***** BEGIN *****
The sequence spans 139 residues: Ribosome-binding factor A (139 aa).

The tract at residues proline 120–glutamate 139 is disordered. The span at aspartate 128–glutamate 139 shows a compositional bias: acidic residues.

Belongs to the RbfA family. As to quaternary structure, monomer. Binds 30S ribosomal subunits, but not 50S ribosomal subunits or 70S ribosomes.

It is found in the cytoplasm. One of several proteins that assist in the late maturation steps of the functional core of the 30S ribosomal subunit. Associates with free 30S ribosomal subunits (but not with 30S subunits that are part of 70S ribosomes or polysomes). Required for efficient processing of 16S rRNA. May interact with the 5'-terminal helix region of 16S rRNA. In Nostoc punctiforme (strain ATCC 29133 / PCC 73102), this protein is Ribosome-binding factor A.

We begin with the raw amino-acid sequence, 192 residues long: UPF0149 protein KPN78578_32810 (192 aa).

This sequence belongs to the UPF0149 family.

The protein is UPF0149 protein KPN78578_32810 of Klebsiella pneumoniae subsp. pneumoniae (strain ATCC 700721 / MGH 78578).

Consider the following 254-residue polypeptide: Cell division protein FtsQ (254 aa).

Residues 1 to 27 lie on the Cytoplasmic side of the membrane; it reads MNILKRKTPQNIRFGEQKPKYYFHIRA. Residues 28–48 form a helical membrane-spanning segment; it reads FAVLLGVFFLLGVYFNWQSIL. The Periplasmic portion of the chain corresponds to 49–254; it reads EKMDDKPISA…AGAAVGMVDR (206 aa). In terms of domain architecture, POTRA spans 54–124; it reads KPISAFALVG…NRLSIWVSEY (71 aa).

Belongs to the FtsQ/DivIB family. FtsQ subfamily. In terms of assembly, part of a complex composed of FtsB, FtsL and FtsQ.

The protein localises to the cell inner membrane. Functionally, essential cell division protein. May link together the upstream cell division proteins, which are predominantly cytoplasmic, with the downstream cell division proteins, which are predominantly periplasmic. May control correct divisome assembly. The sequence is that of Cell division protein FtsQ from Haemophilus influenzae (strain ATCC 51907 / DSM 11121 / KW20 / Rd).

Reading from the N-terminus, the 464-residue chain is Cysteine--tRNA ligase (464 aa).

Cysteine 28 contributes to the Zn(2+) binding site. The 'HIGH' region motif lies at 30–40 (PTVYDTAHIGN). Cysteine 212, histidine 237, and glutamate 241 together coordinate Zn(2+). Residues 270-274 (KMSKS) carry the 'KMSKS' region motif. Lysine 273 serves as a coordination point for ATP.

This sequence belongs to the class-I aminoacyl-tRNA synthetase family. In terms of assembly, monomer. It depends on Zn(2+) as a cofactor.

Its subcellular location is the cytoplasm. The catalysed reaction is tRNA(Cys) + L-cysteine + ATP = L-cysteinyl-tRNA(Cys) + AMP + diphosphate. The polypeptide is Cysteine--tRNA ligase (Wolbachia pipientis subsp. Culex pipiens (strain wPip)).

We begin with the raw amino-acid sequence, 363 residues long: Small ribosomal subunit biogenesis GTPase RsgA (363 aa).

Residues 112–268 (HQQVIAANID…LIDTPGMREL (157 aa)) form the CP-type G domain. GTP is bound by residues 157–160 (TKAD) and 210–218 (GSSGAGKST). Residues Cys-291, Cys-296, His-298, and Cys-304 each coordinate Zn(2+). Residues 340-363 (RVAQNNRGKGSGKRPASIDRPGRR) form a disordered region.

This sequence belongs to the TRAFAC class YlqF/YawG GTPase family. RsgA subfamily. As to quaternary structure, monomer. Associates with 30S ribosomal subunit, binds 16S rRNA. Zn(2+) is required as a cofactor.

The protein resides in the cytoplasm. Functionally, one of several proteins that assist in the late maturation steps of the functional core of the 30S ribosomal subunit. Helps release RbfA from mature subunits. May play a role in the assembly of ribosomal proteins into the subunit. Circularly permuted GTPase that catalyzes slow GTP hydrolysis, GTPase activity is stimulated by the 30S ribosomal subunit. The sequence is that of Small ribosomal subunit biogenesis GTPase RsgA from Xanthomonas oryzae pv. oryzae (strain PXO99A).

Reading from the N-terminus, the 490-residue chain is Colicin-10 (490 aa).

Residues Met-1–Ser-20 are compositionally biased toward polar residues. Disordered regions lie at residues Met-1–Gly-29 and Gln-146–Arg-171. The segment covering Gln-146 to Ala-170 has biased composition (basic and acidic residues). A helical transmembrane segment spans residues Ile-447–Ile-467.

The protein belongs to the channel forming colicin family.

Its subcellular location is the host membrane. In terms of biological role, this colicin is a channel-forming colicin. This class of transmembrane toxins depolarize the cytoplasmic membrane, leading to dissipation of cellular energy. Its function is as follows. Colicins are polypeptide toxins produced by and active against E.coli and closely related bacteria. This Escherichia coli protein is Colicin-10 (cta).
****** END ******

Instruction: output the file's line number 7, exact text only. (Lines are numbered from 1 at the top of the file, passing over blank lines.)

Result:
The protein is UPF0149 protein KPN78578_32810 of Klebsiella pneumoniae subsp. pneumoniae (strain ATCC 700721 / MGH 78578).